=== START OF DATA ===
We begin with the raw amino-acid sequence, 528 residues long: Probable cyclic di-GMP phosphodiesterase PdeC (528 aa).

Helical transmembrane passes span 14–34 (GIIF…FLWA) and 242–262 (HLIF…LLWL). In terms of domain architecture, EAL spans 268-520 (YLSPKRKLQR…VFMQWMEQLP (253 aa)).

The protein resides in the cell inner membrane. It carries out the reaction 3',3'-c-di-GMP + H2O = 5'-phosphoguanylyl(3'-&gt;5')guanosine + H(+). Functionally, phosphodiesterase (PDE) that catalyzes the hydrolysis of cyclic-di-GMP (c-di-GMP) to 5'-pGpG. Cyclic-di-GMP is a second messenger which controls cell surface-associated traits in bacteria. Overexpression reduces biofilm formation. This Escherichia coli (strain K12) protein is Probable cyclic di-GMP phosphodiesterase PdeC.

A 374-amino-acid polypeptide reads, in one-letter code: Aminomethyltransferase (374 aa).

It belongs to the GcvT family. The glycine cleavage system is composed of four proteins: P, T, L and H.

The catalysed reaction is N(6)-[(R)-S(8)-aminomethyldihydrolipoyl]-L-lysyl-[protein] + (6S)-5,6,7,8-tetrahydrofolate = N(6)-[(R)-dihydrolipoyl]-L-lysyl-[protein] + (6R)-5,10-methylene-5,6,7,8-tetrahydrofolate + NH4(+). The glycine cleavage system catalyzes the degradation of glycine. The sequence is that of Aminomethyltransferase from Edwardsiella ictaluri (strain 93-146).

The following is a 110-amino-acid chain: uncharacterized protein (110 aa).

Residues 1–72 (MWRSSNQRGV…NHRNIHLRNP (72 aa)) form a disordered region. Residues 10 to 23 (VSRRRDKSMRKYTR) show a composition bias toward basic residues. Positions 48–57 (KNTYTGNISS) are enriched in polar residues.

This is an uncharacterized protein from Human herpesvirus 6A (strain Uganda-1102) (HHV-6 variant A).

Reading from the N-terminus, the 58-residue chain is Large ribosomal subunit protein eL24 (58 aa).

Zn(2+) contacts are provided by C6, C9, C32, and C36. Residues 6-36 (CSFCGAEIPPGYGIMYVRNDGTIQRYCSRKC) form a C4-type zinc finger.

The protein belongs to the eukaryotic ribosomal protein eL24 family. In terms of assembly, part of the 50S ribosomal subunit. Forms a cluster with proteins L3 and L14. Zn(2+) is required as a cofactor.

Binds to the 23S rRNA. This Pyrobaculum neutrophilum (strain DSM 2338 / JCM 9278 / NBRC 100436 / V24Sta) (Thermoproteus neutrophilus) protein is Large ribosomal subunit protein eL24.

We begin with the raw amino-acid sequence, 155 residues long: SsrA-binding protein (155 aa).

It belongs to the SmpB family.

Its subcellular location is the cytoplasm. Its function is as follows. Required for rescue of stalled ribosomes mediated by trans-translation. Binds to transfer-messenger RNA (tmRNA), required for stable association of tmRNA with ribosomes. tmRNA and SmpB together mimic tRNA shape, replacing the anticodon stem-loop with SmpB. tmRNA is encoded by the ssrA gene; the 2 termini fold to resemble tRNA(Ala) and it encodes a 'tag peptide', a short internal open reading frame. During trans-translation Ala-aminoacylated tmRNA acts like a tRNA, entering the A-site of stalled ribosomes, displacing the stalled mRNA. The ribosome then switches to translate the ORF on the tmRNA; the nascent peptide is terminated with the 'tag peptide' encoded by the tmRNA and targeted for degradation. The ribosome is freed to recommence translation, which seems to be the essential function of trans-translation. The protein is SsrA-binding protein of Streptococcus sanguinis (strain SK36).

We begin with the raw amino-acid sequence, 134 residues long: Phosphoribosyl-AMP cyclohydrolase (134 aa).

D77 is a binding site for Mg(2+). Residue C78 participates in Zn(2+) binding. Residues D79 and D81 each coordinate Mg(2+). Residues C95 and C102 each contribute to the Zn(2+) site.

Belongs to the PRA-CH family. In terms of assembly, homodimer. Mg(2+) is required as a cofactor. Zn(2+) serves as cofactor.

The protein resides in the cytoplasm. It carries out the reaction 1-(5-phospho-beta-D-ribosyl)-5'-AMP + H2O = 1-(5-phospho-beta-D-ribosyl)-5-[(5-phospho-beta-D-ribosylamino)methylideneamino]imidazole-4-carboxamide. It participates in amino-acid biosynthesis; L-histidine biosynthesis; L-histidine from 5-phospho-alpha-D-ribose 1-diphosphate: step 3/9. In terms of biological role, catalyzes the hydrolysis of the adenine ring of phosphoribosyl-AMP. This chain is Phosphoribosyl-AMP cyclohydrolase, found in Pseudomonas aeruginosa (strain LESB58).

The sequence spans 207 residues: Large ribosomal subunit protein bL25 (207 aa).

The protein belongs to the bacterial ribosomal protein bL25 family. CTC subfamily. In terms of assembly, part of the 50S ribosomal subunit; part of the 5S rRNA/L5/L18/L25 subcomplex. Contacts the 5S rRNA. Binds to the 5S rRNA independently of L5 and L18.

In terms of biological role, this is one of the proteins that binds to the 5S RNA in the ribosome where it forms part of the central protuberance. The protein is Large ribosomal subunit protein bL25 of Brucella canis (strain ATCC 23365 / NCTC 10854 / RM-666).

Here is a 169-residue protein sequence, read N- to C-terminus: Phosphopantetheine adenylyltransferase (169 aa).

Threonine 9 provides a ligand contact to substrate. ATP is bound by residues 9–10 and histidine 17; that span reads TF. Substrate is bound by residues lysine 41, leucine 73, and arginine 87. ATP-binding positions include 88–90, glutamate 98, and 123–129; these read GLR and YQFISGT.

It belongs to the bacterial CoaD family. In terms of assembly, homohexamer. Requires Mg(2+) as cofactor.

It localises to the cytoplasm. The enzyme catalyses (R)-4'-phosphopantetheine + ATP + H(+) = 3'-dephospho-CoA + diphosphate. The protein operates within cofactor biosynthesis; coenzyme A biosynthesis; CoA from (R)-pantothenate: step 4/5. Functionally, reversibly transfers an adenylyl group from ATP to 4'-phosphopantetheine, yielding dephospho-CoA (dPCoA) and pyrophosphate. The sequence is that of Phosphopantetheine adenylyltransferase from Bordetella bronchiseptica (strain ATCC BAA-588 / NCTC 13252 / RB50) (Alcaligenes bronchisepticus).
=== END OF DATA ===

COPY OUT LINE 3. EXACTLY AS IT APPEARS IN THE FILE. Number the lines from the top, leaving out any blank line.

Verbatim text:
The protein resides in the cell inner membrane. It carries out the reaction 3',3'-c-di-GMP + H2O = 5'-phosphoguanylyl(3'-&gt;5')guanosine + H(+). Functionally, phosphodiesterase (PDE) that catalyzes the hydrolysis of cyclic-di-GMP (c-di-GMP) to 5'-pGpG. Cyclic-di-GMP is a second messenger which controls cell surface-associated traits in bacteria. Overexpression reduces biofilm formation. This Escherichia coli (strain K12) protein is Probable cyclic di-GMP phosphodiesterase PdeC.